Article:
Comparative Genomics of Obligate and Facultative Intracellular Parasites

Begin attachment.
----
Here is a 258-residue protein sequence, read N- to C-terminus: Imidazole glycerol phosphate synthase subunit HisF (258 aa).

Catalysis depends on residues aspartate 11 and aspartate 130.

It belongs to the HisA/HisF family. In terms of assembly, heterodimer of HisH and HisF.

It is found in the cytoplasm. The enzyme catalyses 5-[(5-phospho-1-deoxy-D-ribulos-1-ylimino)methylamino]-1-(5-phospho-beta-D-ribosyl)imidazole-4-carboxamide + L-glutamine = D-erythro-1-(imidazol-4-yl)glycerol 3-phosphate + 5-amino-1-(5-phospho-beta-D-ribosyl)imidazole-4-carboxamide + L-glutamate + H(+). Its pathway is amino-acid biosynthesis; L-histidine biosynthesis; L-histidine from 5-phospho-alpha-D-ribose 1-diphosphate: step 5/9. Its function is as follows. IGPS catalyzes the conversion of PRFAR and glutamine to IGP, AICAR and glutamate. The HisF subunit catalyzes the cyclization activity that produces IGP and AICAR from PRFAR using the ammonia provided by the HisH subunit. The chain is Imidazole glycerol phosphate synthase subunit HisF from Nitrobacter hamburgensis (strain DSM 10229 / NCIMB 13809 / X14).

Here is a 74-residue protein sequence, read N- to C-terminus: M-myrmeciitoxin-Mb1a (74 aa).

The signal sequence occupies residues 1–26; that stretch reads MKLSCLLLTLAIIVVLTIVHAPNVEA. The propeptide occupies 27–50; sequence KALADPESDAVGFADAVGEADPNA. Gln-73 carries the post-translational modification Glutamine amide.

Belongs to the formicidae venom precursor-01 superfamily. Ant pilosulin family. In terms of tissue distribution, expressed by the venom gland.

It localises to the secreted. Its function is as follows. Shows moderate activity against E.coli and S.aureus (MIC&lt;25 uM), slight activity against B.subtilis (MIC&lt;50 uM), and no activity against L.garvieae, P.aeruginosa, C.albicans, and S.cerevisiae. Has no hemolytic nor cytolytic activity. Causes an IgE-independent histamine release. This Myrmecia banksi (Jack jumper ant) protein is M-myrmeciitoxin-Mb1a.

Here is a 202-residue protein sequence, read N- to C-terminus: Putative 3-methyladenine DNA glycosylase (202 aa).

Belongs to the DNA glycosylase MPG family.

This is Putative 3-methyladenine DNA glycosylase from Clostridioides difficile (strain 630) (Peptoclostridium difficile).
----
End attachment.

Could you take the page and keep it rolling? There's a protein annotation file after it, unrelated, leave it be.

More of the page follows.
Abstract: The α-proteobacteria Rickettsia prowazekii and Bartonella henselae are the causative agents of epidemic typhus and cat scratch disease respectively. Whereas R. prowazekii is an obligate intracellular parasite, B. henselae can live and proliferate both outside and inside the eukaryotic host cell. Besides the obvious medical interest to identify the complete gene set of two human pathogens, their genome sequences are also important for the study of evolutionary processes. Both R. prowazekii and B. henselae have small genomes, but their last common ancestor of these two bacteria was most likely a free-living organism with a substantially larger genome.The aim of this thesis is to compare the complete genomes of R. prowazekii and B. henselae and to decipher the evolutionary processes leading to the adaptation to an intracellular lifestyle. The working hypothesis was that the facultative intracellular B. henselae is an intermediate between a free living bacteria and the obligate R. prowazekii, which is corroborated. B. henselae has a broader biosynthetic repertoire than R. prowazekii, including the presence of genes for glycolysis and de novo biosynthesis of purines and pyrimidines. However, both bacteria have reduced gene sets for biosynthesis of amino acids and cofactors compared to free-living bacteria.Comparisons of gene order in bacteria reveal that several operons are well conserved between distantly related species. The genome sequences of R. prowazekii and B. henselae show that many of the operons that are usually conserved, are broken and rearranged in these species. One of the mechanisms of reductive evolution include intra-chromosomal recombination between repeated loci. This process expels one of the repeats and cause rearrangements in the gene order of the flanking regions. While the R. prowazekii genome almost completely lack repeated sequences, the B. henselae genome is rich in repeats. These repeats are, however, most often located within regions associated with pathogenicity islands. The higher number of scrambled operons, and the lower number of repeats, in R. prowazekii compared to B. henselae imply that the reductive process has gone further in the former species.
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